Rafal Bogacz obtained an interdisciplinary training during his doctoral and postdoctoral studies. He conducted his PhD at the University of Bristol jointly in the Departments of Computer Science and Anatomy, and next he worked as a postdoctoral researcher at Princeton University jointly in Departments of Applied Mathematics and Psychology. In 2004 he came back to Bristol where he worked as a lecturer and then a reader. He moved to University of Oxford in 2013.
Awards Training and Qualifications
1998 – MEng, Wroclaw University of Technology, Poland
2001 – PhD, University of Bristol
- Action Selection Modelling Group Research Group
- Senior Research Fellow in Computational Neuroscience at the Nuffield Department of Clinical Neurosciences
- Lecturer in Quantitative Methods at St John's College
My research is in the area of computational neuroscience, which uses mathematical models to understand how computations in neural circuits give rise to human and animal behaviour. My work focuses on the computational models of brain circuits underlying action selection and decision making. These circuits include a set of subcortical nuclei known as the basal ganglia, which has been intensively studied because it is affected by Parkinson’s disease. Although many questions remain open, the anatomy and the neural activity in the basal ganglia has been characterized to the extent that allows formulating a formal mathematical theory describing how it selects actions in the healthy brain, and how the pathological patterns of activity observed in Parkinson’s disease are generated.
My research concerns models of basal ganglia in both health and disease. I investigate how the cortico-basal-ganglia-thalamic network selects actions on the basis of noisy sensory inputs, and whether this network can perform statistically optimal action selection. I also study in which part of this network and under what conditions, the excessive oscillations in activity are generated in Parkinson’s disease.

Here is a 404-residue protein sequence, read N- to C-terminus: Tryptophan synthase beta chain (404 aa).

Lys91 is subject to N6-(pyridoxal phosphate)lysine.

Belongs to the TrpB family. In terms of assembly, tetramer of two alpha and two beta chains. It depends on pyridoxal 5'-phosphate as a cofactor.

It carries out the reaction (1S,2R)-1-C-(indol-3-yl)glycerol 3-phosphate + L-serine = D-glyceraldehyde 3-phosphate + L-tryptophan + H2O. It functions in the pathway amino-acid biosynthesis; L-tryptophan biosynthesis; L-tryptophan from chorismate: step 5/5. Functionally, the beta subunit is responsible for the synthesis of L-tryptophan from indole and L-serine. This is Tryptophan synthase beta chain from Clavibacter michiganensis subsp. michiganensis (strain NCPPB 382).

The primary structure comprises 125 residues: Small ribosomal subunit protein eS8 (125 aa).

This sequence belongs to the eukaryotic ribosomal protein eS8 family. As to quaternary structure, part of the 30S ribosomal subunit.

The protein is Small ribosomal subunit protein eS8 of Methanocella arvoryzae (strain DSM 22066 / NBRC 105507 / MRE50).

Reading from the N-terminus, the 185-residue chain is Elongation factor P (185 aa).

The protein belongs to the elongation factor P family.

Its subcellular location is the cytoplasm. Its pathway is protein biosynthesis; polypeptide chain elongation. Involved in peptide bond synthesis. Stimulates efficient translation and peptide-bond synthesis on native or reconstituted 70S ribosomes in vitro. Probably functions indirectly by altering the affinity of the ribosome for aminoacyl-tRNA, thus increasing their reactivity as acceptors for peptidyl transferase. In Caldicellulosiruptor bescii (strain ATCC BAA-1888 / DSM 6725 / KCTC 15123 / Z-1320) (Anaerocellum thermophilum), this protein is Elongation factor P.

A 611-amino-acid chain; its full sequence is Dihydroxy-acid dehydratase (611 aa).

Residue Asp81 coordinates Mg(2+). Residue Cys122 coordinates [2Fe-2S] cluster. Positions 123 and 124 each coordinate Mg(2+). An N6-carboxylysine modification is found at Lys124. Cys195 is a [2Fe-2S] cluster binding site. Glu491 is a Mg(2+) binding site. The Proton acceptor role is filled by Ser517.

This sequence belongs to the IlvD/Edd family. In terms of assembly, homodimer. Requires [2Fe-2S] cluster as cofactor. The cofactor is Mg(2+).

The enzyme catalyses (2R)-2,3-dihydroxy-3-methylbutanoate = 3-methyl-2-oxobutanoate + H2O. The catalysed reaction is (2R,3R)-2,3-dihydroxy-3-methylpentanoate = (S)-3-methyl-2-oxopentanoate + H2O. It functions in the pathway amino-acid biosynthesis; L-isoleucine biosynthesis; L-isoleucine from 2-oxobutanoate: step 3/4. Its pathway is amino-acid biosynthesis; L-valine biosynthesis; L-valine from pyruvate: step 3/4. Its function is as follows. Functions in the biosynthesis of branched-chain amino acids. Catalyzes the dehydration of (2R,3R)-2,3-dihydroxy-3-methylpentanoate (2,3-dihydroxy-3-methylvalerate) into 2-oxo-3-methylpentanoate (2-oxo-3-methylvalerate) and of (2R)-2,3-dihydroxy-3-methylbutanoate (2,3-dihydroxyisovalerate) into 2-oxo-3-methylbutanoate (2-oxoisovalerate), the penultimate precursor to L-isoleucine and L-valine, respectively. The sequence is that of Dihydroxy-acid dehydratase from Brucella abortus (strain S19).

Sources of funding
Wellcome Trust 2011-2015
Key Publications5 False False
Integration of reinforcement learning and optimal decision-making theories of the basal ganglia.
Bogacz R. and Larsen T., (2011), Neural Comput, 23, 817 - 851
Conditions for the generation of beta oscillations in the subthalamic nucleus-globus pallidus network.
Holgado AJ. et al, (2010), J Neurosci, 30, 12340 - 12352
The neural basis of the speed-accuracy tradeoff.
Bogacz R. et al, (2010), Trends Neurosci, 33, 10 - 16
Neural Correlates of Decision Thresholds in the Human Subthalamic Nucleus.
Herz DM. et al, (2016), Curr Biol, 26, 916 - 920
Action initiation shapes mesolimbic dopamine encoding of future rewards.
Syed EC. et al, (2016), Nat Neurosci, 19, 34 - 36
Computational Models Describing Possible Mechanisms for Generation of Excessive Beta Oscillations in Parkinson's Disease.
Pavlides A. et al, (2015), PLoS Comput Biol, 11
The subthalamic nucleus during decision-making with multiple alternatives.
Keuken MC. et al, (2015), Hum Brain Mapp, 36, 4041 - 4052
Dopamine and Consolidation of Episodic Memory: Timing is Everything.
Grogan J. et al, (2015), J Cogn Neurosci, 27, 2035 - 2050